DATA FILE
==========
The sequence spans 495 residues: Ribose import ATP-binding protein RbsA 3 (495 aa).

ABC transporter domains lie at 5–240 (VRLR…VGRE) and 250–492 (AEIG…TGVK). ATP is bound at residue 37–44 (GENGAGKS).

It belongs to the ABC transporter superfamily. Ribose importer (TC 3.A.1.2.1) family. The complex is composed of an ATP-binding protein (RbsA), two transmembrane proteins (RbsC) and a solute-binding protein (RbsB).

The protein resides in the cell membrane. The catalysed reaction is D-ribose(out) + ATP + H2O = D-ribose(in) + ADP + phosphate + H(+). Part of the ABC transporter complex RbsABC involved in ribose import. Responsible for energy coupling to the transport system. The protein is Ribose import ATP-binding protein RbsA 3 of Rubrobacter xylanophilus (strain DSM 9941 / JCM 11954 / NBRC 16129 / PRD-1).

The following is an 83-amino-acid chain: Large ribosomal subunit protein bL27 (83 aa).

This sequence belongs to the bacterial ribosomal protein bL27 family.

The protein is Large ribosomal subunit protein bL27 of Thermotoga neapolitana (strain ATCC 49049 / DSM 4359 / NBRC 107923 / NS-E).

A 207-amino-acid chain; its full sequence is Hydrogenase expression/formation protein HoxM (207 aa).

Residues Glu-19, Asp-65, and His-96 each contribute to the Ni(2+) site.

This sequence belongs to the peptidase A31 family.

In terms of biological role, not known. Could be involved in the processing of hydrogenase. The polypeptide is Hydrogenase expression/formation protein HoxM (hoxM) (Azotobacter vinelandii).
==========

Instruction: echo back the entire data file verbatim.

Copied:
The sequence spans 495 residues: Ribose import ATP-binding protein RbsA 3 (495 aa).

ABC transporter domains lie at 5–240 (VRLR…VGRE) and 250–492 (AEIG…TGVK). ATP is bound at residue 37–44 (GENGAGKS).

It belongs to the ABC transporter superfamily. Ribose importer (TC 3.A.1.2.1) family. The complex is composed of an ATP-binding protein (RbsA), two transmembrane proteins (RbsC) and a solute-binding protein (RbsB).

The protein resides in the cell membrane. The catalysed reaction is D-ribose(out) + ATP + H2O = D-ribose(in) + ADP + phosphate + H(+). Part of the ABC transporter complex RbsABC involved in ribose import. Responsible for energy coupling to the transport system. The protein is Ribose import ATP-binding protein RbsA 3 of Rubrobacter xylanophilus (strain DSM 9941 / JCM 11954 / NBRC 16129 / PRD-1).

The following is an 83-amino-acid chain: Large ribosomal subunit protein bL27 (83 aa).

This sequence belongs to the bacterial ribosomal protein bL27 family.

The protein is Large ribosomal subunit protein bL27 of Thermotoga neapolitana (strain ATCC 49049 / DSM 4359 / NBRC 107923 / NS-E).

A 207-amino-acid chain; its full sequence is Hydrogenase expression/formation protein HoxM (207 aa).

Residues Glu-19, Asp-65, and His-96 each contribute to the Ni(2+) site.

This sequence belongs to the peptidase A31 family.

In terms of biological role, not known. Could be involved in the processing of hydrogenase. The polypeptide is Hydrogenase expression/formation protein HoxM (hoxM) (Azotobacter vinelandii).